An anonymous reader writes "Amazon just debuted a new service called Autorip, which grants you MP3 copies of music when you purchase the CD version. This is a technology people have been trying to introduce since 1999, but only recently have the record labels — and the courts — seen fit to allow it. 'Robertson's first company, MP3.com was one of the hottest startups in Silicon Valley when it launched what we would now call a cloud music service, My.MP3.com, in 1999. The service included a feature called "Beam-It" that allowed users to instantly stock their online lockers with music from their personal CD collections. ... Licensed services like iTunes were still years in the future, largely because labels were skittish about selling music online. But Robertson believed he didn't need a license because the service was permitted by copyright's fair use doctrine. If a user can rip his legally purchased CD to his computer, why can't he also store a copy of it online? ... the labels simply weren't interested in Robertson's vision of convenient and flexible music lockers. So MP3.com was driven into bankruptcy, and the "buy a CD, get an MP3" concept fell by the wayside.'"
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DeviceGuru writes "Although IE remains the one of the top browsers on desktops, it's being trounced on tablets and smartphones by browsers based on WebKit, including Safari, the Android Browser, and Google Chrome. Faced with this uphill battle on handheld mobile devices, Microsoft MVP Bill Reiss has suggested that it might be time for Microsoft to throw in the towel on Trident and switch to WebKit (though Reiss later decided he was wrong). But although there are lots of points in favor of doing so, there are also some good reasons not to, including security and a need for healthy competition to avoid having mobile developers begin to target WebKit rather than standards."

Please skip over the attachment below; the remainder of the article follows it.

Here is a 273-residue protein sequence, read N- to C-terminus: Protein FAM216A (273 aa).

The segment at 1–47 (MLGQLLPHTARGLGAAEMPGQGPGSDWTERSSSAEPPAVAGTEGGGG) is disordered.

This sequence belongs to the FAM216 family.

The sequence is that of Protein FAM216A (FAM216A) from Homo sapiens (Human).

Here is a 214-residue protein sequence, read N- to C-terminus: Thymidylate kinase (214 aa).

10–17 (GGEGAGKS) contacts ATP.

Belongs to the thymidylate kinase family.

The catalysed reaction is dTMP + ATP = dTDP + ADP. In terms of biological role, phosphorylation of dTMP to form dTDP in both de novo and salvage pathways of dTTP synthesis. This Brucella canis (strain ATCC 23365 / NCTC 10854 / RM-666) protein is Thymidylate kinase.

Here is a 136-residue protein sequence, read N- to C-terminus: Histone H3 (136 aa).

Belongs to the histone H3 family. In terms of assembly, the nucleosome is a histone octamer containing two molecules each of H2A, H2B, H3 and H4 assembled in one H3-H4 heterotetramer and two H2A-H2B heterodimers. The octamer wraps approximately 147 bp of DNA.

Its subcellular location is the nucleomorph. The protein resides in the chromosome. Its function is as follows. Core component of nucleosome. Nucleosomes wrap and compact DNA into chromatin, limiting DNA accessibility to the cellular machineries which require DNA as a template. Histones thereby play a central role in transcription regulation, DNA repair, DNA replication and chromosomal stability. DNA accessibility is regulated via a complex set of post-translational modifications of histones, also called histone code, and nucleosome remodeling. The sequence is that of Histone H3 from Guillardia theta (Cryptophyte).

maijc writes "Computer activist Aaron Swartz committed suicide yesterday in New York City. He was 26 years old. Swartz was 'indicted in July 2011 by a federal grand jury for allegedly mass downloading documents from the JSTOR online journal archive with the intent to distribute them.' He is best known for co-authoring the widely-used RSS 1.0 specification when he was 14, and as one of the early co-owners of Reddit."
Coldeagle writes "It looks as if CNET's parent company, CBS, has laid down the law: 'Just one day after CNet named the Dish "Hopper," a new TV recording system that's drawing rave reviews in the tech press, to an awards shortlist, the site's parent company stepped in and nixed the accolade. Because of a legal battle between CBS and Dish over the Hopper's ad-skipping technology, CBS laid down a ban: CNet won't be allowed to even review Dish products, much less give them awards.' Got to love modern day freedom of the press!"